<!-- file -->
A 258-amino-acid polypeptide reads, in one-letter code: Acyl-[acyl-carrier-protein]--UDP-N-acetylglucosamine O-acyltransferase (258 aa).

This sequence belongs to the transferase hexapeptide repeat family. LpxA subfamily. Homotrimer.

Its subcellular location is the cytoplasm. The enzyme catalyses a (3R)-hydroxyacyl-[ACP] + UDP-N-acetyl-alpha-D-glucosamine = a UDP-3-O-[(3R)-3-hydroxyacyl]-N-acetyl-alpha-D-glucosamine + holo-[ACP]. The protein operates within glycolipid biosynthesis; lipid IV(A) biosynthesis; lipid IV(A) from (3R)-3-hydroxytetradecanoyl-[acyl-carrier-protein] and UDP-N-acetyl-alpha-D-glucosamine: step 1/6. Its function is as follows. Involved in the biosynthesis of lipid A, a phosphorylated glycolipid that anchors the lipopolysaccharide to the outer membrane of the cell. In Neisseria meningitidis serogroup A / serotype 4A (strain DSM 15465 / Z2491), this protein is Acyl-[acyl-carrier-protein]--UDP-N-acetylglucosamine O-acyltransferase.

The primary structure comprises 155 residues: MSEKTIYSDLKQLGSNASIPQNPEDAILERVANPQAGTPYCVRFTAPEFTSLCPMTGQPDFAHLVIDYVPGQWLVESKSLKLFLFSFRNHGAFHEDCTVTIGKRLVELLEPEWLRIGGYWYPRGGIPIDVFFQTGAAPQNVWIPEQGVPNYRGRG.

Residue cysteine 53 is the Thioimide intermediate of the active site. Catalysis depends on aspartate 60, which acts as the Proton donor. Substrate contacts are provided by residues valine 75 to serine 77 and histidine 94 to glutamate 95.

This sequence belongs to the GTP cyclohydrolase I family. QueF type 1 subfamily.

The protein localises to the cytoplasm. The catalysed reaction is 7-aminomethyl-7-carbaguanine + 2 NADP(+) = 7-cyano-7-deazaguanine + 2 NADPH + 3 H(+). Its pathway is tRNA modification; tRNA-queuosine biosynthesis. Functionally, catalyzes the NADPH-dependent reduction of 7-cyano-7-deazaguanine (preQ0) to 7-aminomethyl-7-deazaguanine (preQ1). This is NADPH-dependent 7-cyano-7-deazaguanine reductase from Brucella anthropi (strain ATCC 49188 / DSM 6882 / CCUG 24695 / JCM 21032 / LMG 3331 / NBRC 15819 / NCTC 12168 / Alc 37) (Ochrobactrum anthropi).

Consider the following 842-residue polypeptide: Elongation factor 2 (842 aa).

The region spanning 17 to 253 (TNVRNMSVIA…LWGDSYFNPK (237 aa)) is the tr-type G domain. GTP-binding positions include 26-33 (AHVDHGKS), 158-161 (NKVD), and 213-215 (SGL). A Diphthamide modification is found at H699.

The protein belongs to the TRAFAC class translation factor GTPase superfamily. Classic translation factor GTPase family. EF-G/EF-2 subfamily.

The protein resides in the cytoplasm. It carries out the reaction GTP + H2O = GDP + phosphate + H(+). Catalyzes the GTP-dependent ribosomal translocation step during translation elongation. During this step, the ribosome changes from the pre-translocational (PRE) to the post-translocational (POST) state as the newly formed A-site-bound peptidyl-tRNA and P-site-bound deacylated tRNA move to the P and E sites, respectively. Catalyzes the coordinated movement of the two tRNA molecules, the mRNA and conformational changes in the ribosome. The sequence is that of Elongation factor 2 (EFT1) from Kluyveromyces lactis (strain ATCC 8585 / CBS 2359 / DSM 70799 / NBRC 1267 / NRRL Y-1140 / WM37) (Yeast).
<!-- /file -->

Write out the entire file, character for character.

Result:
A 258-amino-acid polypeptide reads, in one-letter code: Acyl-[acyl-carrier-protein]--UDP-N-acetylglucosamine O-acyltransferase (258 aa).

This sequence belongs to the transferase hexapeptide repeat family. LpxA subfamily. Homotrimer.

Its subcellular location is the cytoplasm. The enzyme catalyses a (3R)-hydroxyacyl-[ACP] + UDP-N-acetyl-alpha-D-glucosamine = a UDP-3-O-[(3R)-3-hydroxyacyl]-N-acetyl-alpha-D-glucosamine + holo-[ACP]. The protein operates within glycolipid biosynthesis; lipid IV(A) biosynthesis; lipid IV(A) from (3R)-3-hydroxytetradecanoyl-[acyl-carrier-protein] and UDP-N-acetyl-alpha-D-glucosamine: step 1/6. Its function is as follows. Involved in the biosynthesis of lipid A, a phosphorylated glycolipid that anchors the lipopolysaccharide to the outer membrane of the cell. In Neisseria meningitidis serogroup A / serotype 4A (strain DSM 15465 / Z2491), this protein is Acyl-[acyl-carrier-protein]--UDP-N-acetylglucosamine O-acyltransferase.

The primary structure comprises 155 residues: MSEKTIYSDLKQLGSNASIPQNPEDAILERVANPQAGTPYCVRFTAPEFTSLCPMTGQPDFAHLVIDYVPGQWLVESKSLKLFLFSFRNHGAFHEDCTVTIGKRLVELLEPEWLRIGGYWYPRGGIPIDVFFQTGAAPQNVWIPEQGVPNYRGRG.

Residue cysteine 53 is the Thioimide intermediate of the active site. Catalysis depends on aspartate 60, which acts as the Proton donor. Substrate contacts are provided by residues valine 75 to serine 77 and histidine 94 to glutamate 95.

This sequence belongs to the GTP cyclohydrolase I family. QueF type 1 subfamily.

The protein localises to the cytoplasm. The catalysed reaction is 7-aminomethyl-7-carbaguanine + 2 NADP(+) = 7-cyano-7-deazaguanine + 2 NADPH + 3 H(+). Its pathway is tRNA modification; tRNA-queuosine biosynthesis. Functionally, catalyzes the NADPH-dependent reduction of 7-cyano-7-deazaguanine (preQ0) to 7-aminomethyl-7-deazaguanine (preQ1). This is NADPH-dependent 7-cyano-7-deazaguanine reductase from Brucella anthropi (strain ATCC 49188 / DSM 6882 / CCUG 24695 / JCM 21032 / LMG 3331 / NBRC 15819 / NCTC 12168 / Alc 37) (Ochrobactrum anthropi).

Consider the following 842-residue polypeptide: Elongation factor 2 (842 aa).

The region spanning 17 to 253 (TNVRNMSVIA…LWGDSYFNPK (237 aa)) is the tr-type G domain. GTP-binding positions include 26-33 (AHVDHGKS), 158-161 (NKVD), and 213-215 (SGL). A Diphthamide modification is found at H699.

The protein belongs to the TRAFAC class translation factor GTPase superfamily. Classic translation factor GTPase family. EF-G/EF-2 subfamily.

The protein resides in the cytoplasm. It carries out the reaction GTP + H2O = GDP + phosphate + H(+). Catalyzes the GTP-dependent ribosomal translocation step during translation elongation. During this step, the ribosome changes from the pre-translocational (PRE) to the post-translocational (POST) state as the newly formed A-site-bound peptidyl-tRNA and P-site-bound deacylated tRNA move to the P and E sites, respectively. Catalyzes the coordinated movement of the two tRNA molecules, the mRNA and conformational changes in the ribosome. The sequence is that of Elongation factor 2 (EFT1) from Kluyveromyces lactis (strain ATCC 8585 / CBS 2359 / DSM 70799 / NBRC 1267 / NRRL Y-1140 / WM37) (Yeast).